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>Saw this story at Yahoo:>>http://news.yahoo.com/s/pcworld/20060208/tc_pcworld/124659>>Many fed up with exploits on IE have moved to Mozilla or>Firefox--I am no exception and I use Mozilla for most of my>browsing. But some (myself included) have always maintained>that these browsers, as well as other OS's, are just as>vulnerable to exploits and virus/malware/spyware authors only>avoid them due to lack of "payback" or interest based on the>number of users using these browsers.>>That may be changing. We should always use the Internet under>the assumption that (unless an OS or browser was created by>the Gods) nothing is perfect. You don't have to visit a warez>or porn site to get hit with an exploit--mistyping a url is>often all you need to do.>>I still prefer to use Mozilla or Firefox, largely they're>under the radar. But that time may be coming to an end.>>-JohnThere was just recently a security update to firefox, (ver 1.501) so it looks like it either has been expoited already or, a potential exploit was found.

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> I also know a lot of people who won't touch>MS software simply because it's Microsoft, as if the fact that>it's a multi-billion dollar corporation automatically makes it>evil (Mac and Linux users often fall into this category).>actually its because of their shady business practices and their desire to stay a monopolyit has nothing to do with just because its a multi-billion dollar company and everything to do with how it became a multi-billion dollar company

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Alex,I did not open this thread as an avenue for Microsoft bashing. Please put and end to it now.-John

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sorry John, I was just responding to a comment I felt was inaccurate

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the comment wasn't inaccurate. The reasoning you supplied is just the smokescreen most people use, their real reasons are jealousy.Microsoft business practices are no different from those of any other company, they're just more visible because Microsoft is larger and put in a different light by the press because it's politically correct to do so.If my employer (we have some 70 people) buys a smaller competitor to "consolidate the market and improve our market leadership" noone thinks twice about it and it's reported using that same phrase which we'd put in our press release.If Microsoft does the same it's reported as "Microsoft destroys another competitor to increase their monopoly", which I doubt Microsoft would put into their press release like that.Something's not right there.And yes, we have in our market pretty much the same position as Microsoft does in theirs, with some 70% (and rising) of potential customers using our product.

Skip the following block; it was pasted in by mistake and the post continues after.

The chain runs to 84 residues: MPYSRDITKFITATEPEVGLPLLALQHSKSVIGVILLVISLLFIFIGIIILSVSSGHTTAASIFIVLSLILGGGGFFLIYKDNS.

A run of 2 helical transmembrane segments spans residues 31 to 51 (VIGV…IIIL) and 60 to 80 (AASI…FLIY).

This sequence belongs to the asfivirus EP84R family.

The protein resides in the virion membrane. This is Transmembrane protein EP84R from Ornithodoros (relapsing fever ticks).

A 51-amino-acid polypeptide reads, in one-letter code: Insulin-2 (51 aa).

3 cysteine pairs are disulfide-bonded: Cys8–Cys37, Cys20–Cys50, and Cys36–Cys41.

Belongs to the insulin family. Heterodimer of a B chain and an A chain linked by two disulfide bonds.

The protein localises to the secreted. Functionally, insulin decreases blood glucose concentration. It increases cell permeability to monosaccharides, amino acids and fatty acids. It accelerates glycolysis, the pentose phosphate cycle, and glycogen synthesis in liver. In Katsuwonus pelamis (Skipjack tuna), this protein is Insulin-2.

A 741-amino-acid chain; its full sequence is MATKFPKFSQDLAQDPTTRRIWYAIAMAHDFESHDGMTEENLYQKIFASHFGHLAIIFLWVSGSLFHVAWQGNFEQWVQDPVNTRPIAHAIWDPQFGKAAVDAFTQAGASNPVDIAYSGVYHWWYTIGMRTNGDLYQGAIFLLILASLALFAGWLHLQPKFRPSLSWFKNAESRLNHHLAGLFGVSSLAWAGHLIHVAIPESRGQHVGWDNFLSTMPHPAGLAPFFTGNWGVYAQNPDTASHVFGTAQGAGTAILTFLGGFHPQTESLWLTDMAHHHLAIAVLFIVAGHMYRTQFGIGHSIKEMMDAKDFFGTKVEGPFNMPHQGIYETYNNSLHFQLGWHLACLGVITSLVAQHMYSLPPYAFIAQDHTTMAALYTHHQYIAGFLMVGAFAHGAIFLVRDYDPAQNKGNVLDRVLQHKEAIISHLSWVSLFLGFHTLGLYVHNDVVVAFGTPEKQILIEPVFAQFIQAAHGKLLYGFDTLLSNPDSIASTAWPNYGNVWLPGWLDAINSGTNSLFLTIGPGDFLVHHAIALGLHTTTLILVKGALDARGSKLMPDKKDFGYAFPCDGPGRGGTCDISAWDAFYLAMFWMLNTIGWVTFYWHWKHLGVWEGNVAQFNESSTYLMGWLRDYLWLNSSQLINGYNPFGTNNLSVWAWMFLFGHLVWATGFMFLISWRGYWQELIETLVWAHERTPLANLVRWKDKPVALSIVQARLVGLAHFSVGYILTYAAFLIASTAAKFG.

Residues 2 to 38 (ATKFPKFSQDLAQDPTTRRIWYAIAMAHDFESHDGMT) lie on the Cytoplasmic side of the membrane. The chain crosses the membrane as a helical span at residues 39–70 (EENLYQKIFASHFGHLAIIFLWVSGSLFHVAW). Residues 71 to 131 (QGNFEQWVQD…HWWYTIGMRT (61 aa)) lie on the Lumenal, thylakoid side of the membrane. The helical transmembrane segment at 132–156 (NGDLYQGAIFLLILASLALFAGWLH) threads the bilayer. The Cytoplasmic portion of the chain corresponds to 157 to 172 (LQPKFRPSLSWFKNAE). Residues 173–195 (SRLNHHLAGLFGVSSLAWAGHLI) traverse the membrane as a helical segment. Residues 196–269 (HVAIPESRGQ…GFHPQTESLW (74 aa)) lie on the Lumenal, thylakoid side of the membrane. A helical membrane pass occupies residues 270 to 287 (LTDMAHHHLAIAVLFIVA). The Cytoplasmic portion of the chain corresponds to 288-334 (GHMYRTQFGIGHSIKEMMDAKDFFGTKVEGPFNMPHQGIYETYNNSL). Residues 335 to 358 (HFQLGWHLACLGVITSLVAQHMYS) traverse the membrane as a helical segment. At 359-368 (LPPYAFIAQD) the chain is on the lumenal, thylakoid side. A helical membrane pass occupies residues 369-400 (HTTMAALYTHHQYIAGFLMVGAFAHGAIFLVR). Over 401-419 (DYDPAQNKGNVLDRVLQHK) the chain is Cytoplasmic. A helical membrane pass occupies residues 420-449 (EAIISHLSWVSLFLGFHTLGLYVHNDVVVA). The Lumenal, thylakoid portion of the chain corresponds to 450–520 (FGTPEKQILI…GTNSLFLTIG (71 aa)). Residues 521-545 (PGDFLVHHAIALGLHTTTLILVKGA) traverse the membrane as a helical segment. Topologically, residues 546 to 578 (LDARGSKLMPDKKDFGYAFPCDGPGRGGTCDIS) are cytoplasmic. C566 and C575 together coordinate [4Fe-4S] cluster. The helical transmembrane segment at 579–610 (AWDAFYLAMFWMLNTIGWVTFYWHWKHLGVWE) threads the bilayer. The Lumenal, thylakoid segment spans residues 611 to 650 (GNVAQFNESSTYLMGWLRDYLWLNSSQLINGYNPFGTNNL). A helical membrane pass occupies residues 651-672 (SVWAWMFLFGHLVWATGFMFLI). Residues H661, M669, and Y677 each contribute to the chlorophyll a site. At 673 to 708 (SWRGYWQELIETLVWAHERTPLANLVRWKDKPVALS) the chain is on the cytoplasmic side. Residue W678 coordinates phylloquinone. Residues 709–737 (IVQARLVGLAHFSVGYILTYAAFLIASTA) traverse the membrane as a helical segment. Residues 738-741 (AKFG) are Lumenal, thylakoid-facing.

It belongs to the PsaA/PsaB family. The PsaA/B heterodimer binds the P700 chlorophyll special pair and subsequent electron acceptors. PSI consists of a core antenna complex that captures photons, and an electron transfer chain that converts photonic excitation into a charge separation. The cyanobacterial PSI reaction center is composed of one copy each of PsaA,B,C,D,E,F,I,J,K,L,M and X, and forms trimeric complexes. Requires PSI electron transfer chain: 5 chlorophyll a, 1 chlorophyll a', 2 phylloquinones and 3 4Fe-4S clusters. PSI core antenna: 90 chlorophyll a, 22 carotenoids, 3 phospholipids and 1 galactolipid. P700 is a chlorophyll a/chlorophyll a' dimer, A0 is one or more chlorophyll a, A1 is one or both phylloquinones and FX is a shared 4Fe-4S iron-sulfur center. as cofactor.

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Potential exploits have been found quite a lot recently in FF. In fact more are found in it than in IE, but where potential exploits in IE are frontpage news in the paper those in FF are swept under the rug and kept quiet.In part it's quite understandable that more problems are found with FF than with IE. It's a newer less mature product after all.But at the same time they claim it's infallible because it's open source, so by their own logic there should be no bugs at all :)Of course Netscape (on which both Mozilla and FF are based) is well known for its many bugs and very slow response to them from the development team.It's also known for its terrible CSS and Javascript engines which were inherited (though somewhat improved upon) by FF (but it still won't read more complex W3 validated CSS in some cases, something I've found out testing my own code which works fine under IE but fails under FF despite passing the strictest W3 validation).No browser is perfect, each has its strengths and weaknesses, each has its place.But the whole anti-Microsoft religion has made it heresy to even hint that Firefox might not be immune from bugs and leaks.